Thinking Out Loud: American Babylon

By William Murchison (2008): 

So the late Richard John Neuhaus wasn’t Anglican. All the better for him, you say? Maybe, but that isn’t my point. My point is the exquisite relevance of the book he left as his last. The name is American Babylon: Notes of a Christian Exile. Basic Book brings it out this April. It deserves extensive readership and appreciation.

Ever feel like an exile? You’re in excellent company – and it’s OK. Sure we’re bone tired. Sure we feel astray and abandoned. That’s what it means to live Today. Jesus is coming , nevertheless – if not Today, soon enough to accomplish the sovereign purposes of God. “Babylon,” affirms Fr. Neuhaus, who died in January, “is not forever.” Exile without end, Amen, isn’t what it’s all about, and never has been.

“The proposal here,” Fr. Neuhaus says, in summation, “ is that the whole creation groans for the glory that is to be revealed. With the resurrection of Jesus, a genuinely new world order has been inaugurated, and we are on the way, out from exile and on the pilgrim way toward the City of God…. We are moving toward our destination, and our destination is moving toward us.” It doesn’t get better than that.

That Fr. Neuhaus, in his last book, would seek to explain why Christians feel like exiles could hardly be called the stunning surprise of our times. The major Neuhaus oeuvre, starting with The Naked Public Square, could be called a plucky yet entirely rational attempt to make sense of modern confusions as to what God expects and what, human expectations notwithstanding, is going to happen. The book is about life in a place that’s neither the kingdom of heaven nor the off ramp to hell; rather, a special place crafted by God for the special needs of His special people. 

“Yes, a new world has begun with the resurrection of Jesus, but the ‘principalities and powers’ still rage against the new order that has been inaugurated." Of which the “new atheism” of Richard Dawkins and such like is just one marker. Another: the difficulties, to put it mildly, confronting those who attempt to assert any kind of moral or spiritual authority. “The barbarians” – I pause to commend the bold use of a nice, non-politically correct noun – “refuse to be limited by what we know, by the wisdom we have received, about good and evil, right and wrong.”

The lot of God’s people, it seems, is to live in successive Babylons: citizens of a world designed for their accommodation and yet somehow not quite… right. There was the original Babylon, where for a time the Jews languished in captivity. There is the present Babylon, the one Fr. Neuhaus refers to as “American.” For all its religious distinctives and large worshipping population, the America of 2009 often feels like a place of exile. 

Which isn’t to call the world evil, rotten, debased, horrible, a total mess, because, on any proper Christian showing, it isn’t that at all. The earthly city has its moments, wherein the presence of God may be discerned. It is merely that such moments fail to cancel out the sense, the understanding, of our limitedness, our provisionality, our inability to realize that, by divine design, earth isn’t the last stop on the bus line. We’re to wait and see – ever hopeful.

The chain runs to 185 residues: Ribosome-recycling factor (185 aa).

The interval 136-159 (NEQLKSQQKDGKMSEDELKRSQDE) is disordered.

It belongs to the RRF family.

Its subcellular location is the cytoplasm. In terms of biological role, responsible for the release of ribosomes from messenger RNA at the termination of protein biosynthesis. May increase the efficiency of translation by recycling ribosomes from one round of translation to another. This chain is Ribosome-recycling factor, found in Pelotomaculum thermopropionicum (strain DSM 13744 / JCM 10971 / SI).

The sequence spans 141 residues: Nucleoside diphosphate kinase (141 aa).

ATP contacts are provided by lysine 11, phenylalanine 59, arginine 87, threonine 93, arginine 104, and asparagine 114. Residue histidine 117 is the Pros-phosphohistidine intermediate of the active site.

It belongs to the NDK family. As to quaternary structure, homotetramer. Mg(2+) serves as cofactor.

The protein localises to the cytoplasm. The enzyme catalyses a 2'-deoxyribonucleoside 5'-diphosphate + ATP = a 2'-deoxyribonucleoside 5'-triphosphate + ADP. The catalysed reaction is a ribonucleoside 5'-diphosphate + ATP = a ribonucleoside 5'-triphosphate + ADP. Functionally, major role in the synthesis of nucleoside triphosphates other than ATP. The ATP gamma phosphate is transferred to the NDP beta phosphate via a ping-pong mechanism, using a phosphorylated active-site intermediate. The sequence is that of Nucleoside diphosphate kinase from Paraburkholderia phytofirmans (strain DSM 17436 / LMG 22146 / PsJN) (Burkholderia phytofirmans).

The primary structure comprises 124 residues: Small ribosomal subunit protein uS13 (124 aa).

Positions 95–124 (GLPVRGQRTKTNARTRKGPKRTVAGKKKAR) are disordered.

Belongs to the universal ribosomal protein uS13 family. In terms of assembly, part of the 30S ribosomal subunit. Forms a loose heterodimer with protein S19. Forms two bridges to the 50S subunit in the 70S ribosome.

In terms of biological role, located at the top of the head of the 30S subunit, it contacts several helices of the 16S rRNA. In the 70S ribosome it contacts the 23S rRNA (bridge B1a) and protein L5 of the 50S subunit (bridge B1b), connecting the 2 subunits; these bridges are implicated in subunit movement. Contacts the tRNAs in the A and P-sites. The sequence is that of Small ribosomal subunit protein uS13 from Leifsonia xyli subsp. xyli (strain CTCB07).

En route to the finish, he accomplishes some useful tasks that feed into his explanatory purposes. He shows how the idea of moral progress in human affairs has taken a back seat to the loose and callous formulations of people like Princeton University’s Peter Singer, who sees nothing wrong with phasing out, so to speak, babies who appear likely to burden the larger society. 

Fr. Neuhaus sees atheists as capable of citizenship in a republic generally sympathetic to God; he simply doesn’t think them qualified for good citizenship, as they can’t give any persuasive account of why a regime of liberal democracy and republican self-governance is worthy of respect and emulation. 

No one thought longer, and more constructively, than Richard John Neuhaus concerning the relationship between government and religion. He wasn’t for baptizing the American founding in evangelical holy water, nor was he for playing down the founders’ genuine appreciation of religion. That public square of which he wrote so eloquently for so long need not bristle with crucifixes in order to be a place where God receives due recognition of His authority. 

Tributes to Fr. Neuhaus since his death have framed his long career – from civil-rights-marching Lutheran pastor to Roman Catholic promoter of orthodox ecumenism – as a career marked by persistent witness to the urgency of informed religious understanding. No religious barriers there: no walling off of Anglicans or anyone else from a Christian sheepfold hungering for redemption. We’re all in this together. May we be together still when comes the Jubilee – and the memories of exile disappear like dust balls into the Divine DustBuster.

William Murchison is an author and journalist, living in Dallas, Texas.

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